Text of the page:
Here’s an interesting story, well told, about an industrial process that takes refinery waste from the United States (derived from high-sulfur Mexican crude oil), cycles it through Europe, then dumps the result in West Africa.
The company running this racket (or “innovative commodity exchange”, as they call it) is Trafigura.
Learn more here:
- Coker gasoline
- A small pawn in the game
- Vast Tank sweetens gasoline
- BBC Newsnight on Trafigura’s dumping
Here’s a quick summary:
- An arbitrage opportunity exists for energy traders based on differing regulatory frameworks in rich countries and poor ones.
- A chemical process can turn a waste product in one jurisdiction into two outputs, gasoline usable in a lenient jurisdiction (West Africa), and the waste extracted from the original product.
- If you buy one ship of high quality gas, you can dissolve the waste stream from several other tankers of coke gasoline into it, meaning that you can dispose of the waste stream by getting your customers to burn it for you in their cars.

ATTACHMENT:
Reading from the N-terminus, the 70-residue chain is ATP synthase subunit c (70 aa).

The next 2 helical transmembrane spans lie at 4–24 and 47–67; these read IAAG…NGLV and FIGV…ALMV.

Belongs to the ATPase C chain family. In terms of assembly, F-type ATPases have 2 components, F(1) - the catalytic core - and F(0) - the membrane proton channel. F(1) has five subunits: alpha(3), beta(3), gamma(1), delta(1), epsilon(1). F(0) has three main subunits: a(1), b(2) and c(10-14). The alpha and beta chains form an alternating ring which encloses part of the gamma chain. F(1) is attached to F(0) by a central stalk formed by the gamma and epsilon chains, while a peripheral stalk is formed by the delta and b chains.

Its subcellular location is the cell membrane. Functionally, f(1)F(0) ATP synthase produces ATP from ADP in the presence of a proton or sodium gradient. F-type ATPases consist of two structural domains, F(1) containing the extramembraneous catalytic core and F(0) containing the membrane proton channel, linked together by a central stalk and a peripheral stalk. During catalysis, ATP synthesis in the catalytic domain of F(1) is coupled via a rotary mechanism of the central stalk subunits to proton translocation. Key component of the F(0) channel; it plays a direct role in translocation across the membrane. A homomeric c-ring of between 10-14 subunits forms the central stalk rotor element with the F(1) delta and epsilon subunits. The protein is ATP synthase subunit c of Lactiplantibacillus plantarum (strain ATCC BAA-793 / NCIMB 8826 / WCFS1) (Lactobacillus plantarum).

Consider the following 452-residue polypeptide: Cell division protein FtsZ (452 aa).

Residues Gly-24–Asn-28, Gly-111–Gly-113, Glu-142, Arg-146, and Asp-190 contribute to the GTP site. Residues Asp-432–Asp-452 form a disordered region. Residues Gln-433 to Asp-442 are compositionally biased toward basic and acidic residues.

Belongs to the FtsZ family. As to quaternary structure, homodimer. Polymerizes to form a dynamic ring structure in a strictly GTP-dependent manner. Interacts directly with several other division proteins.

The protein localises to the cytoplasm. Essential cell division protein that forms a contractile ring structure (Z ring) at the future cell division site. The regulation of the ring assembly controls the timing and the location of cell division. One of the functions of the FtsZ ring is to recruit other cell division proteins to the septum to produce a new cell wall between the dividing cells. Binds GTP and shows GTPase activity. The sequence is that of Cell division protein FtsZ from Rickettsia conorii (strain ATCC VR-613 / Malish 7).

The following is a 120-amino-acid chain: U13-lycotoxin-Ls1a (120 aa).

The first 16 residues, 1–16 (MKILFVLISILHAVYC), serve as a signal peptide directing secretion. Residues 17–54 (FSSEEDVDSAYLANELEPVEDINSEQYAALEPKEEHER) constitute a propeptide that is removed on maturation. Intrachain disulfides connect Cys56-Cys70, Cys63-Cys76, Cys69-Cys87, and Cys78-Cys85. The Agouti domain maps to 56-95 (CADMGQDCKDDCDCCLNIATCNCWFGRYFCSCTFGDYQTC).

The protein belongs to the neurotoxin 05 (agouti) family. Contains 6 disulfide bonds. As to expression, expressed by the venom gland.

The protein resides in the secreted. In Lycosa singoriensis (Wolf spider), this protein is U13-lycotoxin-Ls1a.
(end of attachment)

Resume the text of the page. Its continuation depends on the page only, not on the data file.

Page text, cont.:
- A clever and immoral company can take advantage to squeeze profits where others just saw costs. The profits come from the externalities of burning high-sulfur gasoline (decreased longevity due to sulfur-rich smog)
- None of this is precisely against the law. Tanfigura and it’s contractors made minor infractions here and there, playing fast and loose with the rules. But what they are doing is fundamentally not illegal — though it should be.
- Trafigura was working towards, or achieved, the ability to reprocess this stuff at sea, likely to further reduce the power of regulators over their work.
How much other stuff like this is going on? Who are the people that organize and operate this kind of thing? How do they sleep at night?